[00:02:23] If you read the fine print, you don't actually own the content you post through their channel. So they don't need to give you access to get it back. And this is an argument for backing up your images and your content. But the tools that you do own and control are your website and your email list. And that is why your social media should always be driving your audience to those two destinations. Your website lets you track their actions and also closes the sale. Your email list allows you to continue to communicate with your customers one-on-one. As I speak to you today about holiday strategies, I'm going to talk about the ways you can use social media to drive traffic to your site and to email sign-ups because those are the minimum conversion points you should be tracking.
[00:03:09] Likes and engagement and shares are all well and good. But if you don't attach a conversion goal to the work that you're doing, you aren't really measuring the worth of your activity. You're just measuring your activity. Running social media costs money. Either the fee you pay someone to do it for you or the lost revenue because the time you are spending on social media is the time that is not being spent on closing key accounts.
[00:03:35] So there are two parts to this strategy. Part one is growing your list, and part two covers the campaigns that you'll run from Thanksgiving to the end of the year. There are two types of campaigns that I'll cover. One, to boost your Q4 sales, and one, to get a jumpstart on Q1 sales for the next year. Right now, the first week in November is the time you should be running paid campaigns to grow your reach. Basically, we want to increase the number of followers and email subscribers now so we can sell to them later.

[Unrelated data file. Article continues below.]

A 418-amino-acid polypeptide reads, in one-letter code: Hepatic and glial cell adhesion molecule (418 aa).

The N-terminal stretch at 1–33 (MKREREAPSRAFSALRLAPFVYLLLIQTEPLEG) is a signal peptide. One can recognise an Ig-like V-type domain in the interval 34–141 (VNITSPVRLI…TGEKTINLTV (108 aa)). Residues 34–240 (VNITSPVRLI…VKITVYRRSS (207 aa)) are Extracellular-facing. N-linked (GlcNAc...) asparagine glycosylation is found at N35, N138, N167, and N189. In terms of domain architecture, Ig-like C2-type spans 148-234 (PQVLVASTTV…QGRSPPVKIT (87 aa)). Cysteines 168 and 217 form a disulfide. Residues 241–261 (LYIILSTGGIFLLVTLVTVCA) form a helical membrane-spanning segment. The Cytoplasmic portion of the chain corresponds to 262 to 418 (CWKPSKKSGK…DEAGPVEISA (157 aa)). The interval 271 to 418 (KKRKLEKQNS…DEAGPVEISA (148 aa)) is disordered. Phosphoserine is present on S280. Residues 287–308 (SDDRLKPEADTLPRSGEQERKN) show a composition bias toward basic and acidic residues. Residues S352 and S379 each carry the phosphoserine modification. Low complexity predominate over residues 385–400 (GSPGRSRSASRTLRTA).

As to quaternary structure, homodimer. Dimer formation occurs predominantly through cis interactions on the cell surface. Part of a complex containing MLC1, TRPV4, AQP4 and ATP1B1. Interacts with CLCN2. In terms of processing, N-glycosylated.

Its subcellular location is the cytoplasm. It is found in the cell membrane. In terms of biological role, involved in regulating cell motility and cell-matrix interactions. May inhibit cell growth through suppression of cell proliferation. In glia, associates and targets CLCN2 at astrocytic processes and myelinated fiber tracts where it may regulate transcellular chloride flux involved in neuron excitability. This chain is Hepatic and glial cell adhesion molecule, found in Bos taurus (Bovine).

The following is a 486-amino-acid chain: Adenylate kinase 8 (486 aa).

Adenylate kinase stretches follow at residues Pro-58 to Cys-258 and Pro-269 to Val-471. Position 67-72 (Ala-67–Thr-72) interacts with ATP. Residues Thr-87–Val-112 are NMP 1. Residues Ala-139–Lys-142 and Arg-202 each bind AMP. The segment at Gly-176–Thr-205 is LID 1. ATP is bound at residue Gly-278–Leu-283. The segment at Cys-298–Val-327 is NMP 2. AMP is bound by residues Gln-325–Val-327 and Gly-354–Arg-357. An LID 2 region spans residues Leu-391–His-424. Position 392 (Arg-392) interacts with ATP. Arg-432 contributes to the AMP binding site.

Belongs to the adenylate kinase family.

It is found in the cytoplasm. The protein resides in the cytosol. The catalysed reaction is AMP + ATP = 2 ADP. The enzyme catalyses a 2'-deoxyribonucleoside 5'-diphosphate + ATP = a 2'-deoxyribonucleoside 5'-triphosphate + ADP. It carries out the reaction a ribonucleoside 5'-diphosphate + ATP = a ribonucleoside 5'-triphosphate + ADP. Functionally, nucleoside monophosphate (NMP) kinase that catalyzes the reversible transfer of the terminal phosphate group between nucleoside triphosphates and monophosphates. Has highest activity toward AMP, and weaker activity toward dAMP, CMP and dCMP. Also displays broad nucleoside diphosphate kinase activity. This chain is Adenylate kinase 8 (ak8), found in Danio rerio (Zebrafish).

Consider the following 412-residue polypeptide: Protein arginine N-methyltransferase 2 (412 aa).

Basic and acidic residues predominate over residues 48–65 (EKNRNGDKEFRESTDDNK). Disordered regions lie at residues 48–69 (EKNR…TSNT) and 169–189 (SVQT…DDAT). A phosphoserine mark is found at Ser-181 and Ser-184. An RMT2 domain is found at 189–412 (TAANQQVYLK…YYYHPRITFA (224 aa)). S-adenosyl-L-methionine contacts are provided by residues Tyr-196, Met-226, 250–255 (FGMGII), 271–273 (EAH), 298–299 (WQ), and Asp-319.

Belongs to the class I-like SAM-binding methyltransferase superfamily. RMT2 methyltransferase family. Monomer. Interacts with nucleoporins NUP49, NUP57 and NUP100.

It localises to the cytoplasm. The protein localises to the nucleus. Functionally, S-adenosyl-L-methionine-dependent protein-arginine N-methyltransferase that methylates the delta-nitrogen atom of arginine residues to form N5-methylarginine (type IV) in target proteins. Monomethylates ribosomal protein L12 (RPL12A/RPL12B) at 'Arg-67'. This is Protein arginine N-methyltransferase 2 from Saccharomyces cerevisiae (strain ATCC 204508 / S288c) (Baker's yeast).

[00:04:06] Did you know that the SBA recommends that 20% of your gross revenue be allocated to marketing? And that's the same recommended percentage for effective e-commerce marketing, 20% of your channel’s revenue. If you aren't in a position to put that much into promotions, then consider taking a hard look at your margins later in adjusting your pricing to allow your business to invest in itself. Regardless of your current marketing budget, you should start somewhere. So assign a dollar amount and set up a campaign now. [00:04:37] To help you frame the decision tree for the spend, you should know that small brands can expect to spend pretty close to a dollar a lead. There's a lot of other calculating you can do from there to come up with an ROI and a lifetime value, and then the cost of customer acquisition. But for now, understand that if you don't spend to boost your audience, you're going to have very slow growth and a slow return on your investment in social media.
[00:05:03] Ideally, you want to start your first reach campaign the last Monday in October. This year, that Monday was October 25. I'm coming to you in early November, so if you start your reach campaign now, you'll still get ahead of all the noise that the big national brands will be making on all the channels. They've got more buying power than you, so if you want to leverage your spending to get the most out of every dollar, you should start late October, early November.
[00:05:30] Reach campaigns are too broad and should include organic growth as well as paid growth. You should definitely take some very engaging on-brand content and boost it for reach or for web traffic. This will get you the broadest coverage and the best return on your spending. Boosting for sales is one strategy that would show you a financial return, but your response will be lower and the fees will be higher. And at this time of the year, we are very specifically targeting new followers. So we want the content to get in front of as many eyeballs as we can in the right target markets, of course.
[00:06:03] As well as your paid boosted posts, you should also include content in your regular streams that encourages sharing to help with organic growth. Your email subscribers can also be given an incentive to share your brand with their friends. It can be as simple as asking them to share with friends, or you can offer a special friend and family code that they can share. Something that encourages them to pass a recommendation along. Because you want to grow your email list, you should be driving traffic to your website. Adding a pop-up window on your site that includes a promo code for signing up is a good way to start building some brand allegiance and capturing those emails.